I was glad to see the NYT piece picked out the Emilie segment of Lost and Found; I almost had to pull off onto the shoulder of the freeway during that one.

Also: I kinda like the "Shorts" pieces on the Radiolab podcast; sometimes their stuff works better in smaller standalone doses rather than crammed together under a not-always-cohesive theme. (This American Life has the same problem: sometimes it feels like they wanted to use a story and had to shoehorn it into a theme in which it doesn't really fit.)
posted by We had a deal, Kyle at 11:10 AM on April 8, 2011 [2 favorites]


I also thought love of RadioLab was universal, and that I was a lone detractor in finding its production aggravatingly unlistenable. I cannot count how many episodes I've started and stopped after having lost patience with abrupt jokey interruptions and jarring sound effects. Everyone I know disagrees with me, though, so I'm happy for the unexpected validation that this thread has provided.
posted by youarenothere at 11:11 AM on April 8, 2011 [2 favorites]


I am also a little surprised to hear so many people say they hate it

I don't know, a goodly chunk of the criticisms here are along the lines of 'They have good stories, but the twitchy production and inane bits really takes away from the content'; not that much hating, really.

I do hate their banter, though. Shut up and tell me the story, jerks.
posted by Alvy Ampersand at 11:12 AM on April 8, 2011 [1 favorite]


I've already expressed my surprise about Metafilter's apparent dislike of Radiolab, but every time I see it it still surprises me! I like both of those things very much, and if ever I thought there were overlapping demographics I would have figured they'd be between Radiolab and Metafilter.

I can't help but get the feel that these complaints are more "this isn't what I'm used to!" than "I don't really like this". I think (as I said before) you have to see Radiolab in a different light, and the article goes over this a bit. This is not 60 minutes, this is the equivalent of an HBO show, and I think that it is much more interesting, valuable, and entertaining when treated as such. I might sit down on an evening to watch Californication, Breaking Bad, or The Wire, or I might listen to Radiolab or This American Life. I see these as very similar pieces of entertainment, and I enjoy them all near equally. I rewatch and relisten because even though I already know the stories, everything is just so damn great I can't help but enjoy it again.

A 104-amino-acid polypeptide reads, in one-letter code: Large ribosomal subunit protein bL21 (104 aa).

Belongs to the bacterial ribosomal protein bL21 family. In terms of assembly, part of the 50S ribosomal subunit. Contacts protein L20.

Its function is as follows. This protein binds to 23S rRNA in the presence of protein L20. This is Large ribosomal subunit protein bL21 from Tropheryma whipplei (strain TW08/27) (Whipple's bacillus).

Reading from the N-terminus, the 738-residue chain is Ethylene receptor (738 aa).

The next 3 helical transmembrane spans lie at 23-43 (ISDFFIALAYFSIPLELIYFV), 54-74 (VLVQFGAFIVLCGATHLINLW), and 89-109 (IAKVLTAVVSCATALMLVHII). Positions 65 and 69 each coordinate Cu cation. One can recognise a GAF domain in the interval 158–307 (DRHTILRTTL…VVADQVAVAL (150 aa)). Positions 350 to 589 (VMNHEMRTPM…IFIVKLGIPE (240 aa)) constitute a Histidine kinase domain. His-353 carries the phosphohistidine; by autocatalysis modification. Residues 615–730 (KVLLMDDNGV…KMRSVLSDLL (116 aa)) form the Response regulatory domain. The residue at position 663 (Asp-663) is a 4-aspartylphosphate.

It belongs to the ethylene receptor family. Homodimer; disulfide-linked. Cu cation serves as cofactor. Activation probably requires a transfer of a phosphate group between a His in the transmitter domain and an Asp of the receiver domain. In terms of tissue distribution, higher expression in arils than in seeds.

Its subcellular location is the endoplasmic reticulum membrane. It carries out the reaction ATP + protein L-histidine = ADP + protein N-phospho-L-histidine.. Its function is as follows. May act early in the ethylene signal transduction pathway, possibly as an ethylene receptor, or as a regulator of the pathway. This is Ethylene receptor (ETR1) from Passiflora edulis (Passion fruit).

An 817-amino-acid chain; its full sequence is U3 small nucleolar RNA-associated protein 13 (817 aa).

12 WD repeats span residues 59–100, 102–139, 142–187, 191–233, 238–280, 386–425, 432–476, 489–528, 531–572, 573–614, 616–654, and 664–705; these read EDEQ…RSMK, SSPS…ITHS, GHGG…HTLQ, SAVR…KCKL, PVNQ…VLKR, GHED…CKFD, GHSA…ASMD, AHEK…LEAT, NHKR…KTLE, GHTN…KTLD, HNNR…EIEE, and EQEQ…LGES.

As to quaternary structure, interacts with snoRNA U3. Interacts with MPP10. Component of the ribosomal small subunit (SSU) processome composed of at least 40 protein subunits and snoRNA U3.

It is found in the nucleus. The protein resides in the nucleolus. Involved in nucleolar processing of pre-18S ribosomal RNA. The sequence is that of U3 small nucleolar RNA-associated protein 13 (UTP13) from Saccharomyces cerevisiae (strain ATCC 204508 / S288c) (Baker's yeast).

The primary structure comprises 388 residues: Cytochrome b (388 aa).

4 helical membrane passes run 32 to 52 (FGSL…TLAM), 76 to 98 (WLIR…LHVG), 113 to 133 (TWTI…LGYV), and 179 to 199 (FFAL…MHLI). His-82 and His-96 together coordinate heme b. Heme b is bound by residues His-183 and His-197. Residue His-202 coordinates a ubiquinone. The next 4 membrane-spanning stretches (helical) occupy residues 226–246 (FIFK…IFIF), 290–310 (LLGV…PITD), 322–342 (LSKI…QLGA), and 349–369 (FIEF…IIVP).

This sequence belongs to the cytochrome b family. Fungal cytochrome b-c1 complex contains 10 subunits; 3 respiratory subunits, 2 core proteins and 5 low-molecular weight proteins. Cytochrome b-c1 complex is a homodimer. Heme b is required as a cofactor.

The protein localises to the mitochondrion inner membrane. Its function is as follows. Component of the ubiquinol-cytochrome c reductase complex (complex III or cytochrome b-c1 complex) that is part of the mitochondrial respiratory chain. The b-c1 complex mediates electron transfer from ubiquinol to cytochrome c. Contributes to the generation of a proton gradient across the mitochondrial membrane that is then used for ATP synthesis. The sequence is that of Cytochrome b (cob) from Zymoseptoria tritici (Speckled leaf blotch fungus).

I earnestly wonder if the people making complaints about the sound effects are treating the program in this light.

I think that pushing boundaries in any medium should be appreciated, now more than ever. Even if it's not exactly for you, I think that we can all agree this is a good thing both entertainment AND journalism. I love new, creative things I've never experienced before. Radiolab does just that, a lot, frequently, just like some of my favorite TV shows, movies, and podcasts.
posted by ejfox at 11:12 AM on April 8, 2011 [6 favorites]


I've only just listened to a few minutes of the show, so I obviously don't have a representative sample, but it reminded me of a GYBE track more than anything.